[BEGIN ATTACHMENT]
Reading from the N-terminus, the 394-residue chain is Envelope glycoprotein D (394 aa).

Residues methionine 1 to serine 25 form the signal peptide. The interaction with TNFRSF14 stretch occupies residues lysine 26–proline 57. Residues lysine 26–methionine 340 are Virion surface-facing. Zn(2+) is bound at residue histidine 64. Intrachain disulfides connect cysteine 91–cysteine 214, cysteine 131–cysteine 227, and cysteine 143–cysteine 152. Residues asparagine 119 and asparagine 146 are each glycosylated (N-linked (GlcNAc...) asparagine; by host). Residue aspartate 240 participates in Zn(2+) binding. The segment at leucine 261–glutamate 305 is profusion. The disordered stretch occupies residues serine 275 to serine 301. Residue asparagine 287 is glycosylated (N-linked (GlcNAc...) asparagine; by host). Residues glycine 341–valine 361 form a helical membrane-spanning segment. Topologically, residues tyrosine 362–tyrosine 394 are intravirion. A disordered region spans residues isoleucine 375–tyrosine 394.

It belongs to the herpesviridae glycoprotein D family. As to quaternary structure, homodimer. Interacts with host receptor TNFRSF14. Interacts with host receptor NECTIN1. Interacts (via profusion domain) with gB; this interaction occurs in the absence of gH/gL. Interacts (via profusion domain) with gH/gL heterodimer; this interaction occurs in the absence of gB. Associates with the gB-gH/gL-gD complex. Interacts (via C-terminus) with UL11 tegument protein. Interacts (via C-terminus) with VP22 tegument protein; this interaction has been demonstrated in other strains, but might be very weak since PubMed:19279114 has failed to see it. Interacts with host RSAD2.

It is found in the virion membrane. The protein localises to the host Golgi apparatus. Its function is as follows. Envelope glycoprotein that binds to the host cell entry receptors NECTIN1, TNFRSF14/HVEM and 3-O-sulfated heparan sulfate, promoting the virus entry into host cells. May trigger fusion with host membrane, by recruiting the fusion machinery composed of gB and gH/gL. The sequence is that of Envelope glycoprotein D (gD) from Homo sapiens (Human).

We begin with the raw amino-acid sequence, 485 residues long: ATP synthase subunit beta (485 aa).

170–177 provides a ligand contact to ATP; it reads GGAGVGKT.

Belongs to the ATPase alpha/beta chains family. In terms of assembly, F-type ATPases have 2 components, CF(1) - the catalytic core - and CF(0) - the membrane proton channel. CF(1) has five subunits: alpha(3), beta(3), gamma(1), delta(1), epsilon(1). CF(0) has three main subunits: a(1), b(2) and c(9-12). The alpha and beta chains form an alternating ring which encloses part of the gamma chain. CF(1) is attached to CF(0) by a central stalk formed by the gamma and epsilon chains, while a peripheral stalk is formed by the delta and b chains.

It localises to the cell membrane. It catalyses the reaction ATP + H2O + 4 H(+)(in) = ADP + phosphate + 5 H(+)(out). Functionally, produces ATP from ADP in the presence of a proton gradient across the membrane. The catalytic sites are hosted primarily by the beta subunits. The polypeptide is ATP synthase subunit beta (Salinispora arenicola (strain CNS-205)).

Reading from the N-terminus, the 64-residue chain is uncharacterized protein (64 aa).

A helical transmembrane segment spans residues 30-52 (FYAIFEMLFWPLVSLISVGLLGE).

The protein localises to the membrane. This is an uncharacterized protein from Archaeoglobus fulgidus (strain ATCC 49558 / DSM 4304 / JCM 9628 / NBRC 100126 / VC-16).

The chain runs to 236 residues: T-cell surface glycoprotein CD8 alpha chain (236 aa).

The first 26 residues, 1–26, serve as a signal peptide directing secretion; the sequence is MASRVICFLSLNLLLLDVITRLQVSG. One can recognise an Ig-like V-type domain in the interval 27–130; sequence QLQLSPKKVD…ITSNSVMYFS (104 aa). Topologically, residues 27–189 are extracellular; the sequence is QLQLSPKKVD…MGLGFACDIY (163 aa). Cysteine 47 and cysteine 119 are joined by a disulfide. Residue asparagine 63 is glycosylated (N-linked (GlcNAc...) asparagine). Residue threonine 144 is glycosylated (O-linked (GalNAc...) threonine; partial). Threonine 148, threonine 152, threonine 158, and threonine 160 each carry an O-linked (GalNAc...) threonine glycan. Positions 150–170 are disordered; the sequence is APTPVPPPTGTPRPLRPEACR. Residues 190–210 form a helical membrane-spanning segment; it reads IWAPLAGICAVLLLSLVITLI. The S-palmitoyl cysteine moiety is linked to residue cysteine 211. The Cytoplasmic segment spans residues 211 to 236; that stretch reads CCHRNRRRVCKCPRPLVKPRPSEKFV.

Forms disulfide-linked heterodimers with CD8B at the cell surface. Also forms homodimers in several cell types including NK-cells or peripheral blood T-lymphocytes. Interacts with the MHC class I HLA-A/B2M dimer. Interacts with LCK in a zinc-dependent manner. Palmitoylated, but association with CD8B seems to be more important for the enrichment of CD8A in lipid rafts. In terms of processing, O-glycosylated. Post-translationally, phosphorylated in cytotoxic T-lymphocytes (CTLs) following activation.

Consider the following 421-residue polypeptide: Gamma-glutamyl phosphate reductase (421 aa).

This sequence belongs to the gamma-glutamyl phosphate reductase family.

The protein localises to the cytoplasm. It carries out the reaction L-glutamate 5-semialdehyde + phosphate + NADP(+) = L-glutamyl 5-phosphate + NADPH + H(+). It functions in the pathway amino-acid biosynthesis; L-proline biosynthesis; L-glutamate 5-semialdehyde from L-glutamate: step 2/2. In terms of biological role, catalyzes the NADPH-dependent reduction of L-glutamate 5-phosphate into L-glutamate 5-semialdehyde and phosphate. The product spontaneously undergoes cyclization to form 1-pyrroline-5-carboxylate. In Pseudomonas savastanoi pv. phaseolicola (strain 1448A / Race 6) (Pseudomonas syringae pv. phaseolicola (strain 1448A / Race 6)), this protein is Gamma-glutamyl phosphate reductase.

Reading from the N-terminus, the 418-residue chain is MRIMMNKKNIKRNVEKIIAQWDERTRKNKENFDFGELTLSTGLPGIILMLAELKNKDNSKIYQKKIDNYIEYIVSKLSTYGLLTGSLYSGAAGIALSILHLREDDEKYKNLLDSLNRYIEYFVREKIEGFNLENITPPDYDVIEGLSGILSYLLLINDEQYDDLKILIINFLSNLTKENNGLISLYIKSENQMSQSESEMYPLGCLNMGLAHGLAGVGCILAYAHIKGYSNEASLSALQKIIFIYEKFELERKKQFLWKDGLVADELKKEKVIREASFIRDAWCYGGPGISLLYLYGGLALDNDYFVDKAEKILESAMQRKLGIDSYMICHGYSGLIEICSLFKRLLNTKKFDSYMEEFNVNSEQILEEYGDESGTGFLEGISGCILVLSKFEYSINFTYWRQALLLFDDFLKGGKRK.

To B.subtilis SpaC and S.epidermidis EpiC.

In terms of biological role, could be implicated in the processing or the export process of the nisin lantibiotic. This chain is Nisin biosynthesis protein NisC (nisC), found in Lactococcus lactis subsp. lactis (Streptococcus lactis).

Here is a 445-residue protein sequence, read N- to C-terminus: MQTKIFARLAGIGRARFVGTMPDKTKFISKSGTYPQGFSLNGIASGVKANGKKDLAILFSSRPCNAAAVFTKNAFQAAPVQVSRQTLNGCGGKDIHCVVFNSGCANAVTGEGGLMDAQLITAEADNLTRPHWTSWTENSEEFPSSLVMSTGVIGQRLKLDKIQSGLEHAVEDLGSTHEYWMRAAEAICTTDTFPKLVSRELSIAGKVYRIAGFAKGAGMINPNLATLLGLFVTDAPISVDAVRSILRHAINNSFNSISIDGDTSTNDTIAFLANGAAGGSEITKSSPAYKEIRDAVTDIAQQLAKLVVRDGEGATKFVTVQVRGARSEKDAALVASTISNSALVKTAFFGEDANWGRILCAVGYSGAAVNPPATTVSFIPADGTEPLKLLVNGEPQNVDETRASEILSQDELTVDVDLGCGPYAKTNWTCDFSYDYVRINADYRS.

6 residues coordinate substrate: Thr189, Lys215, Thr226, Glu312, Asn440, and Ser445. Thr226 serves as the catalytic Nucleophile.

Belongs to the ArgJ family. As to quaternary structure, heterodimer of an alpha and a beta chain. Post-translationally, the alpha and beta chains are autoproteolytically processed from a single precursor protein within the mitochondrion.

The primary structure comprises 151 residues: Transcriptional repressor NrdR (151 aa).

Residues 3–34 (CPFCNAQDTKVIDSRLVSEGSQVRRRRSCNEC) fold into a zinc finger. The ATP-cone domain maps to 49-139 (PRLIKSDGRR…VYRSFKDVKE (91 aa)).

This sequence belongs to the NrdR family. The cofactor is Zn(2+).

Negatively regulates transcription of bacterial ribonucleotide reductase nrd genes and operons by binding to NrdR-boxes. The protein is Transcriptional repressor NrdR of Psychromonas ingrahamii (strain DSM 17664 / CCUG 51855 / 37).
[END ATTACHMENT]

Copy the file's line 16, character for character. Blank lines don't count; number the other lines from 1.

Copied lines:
This sequence belongs to the gamma-glutamyl phosphate reductase family.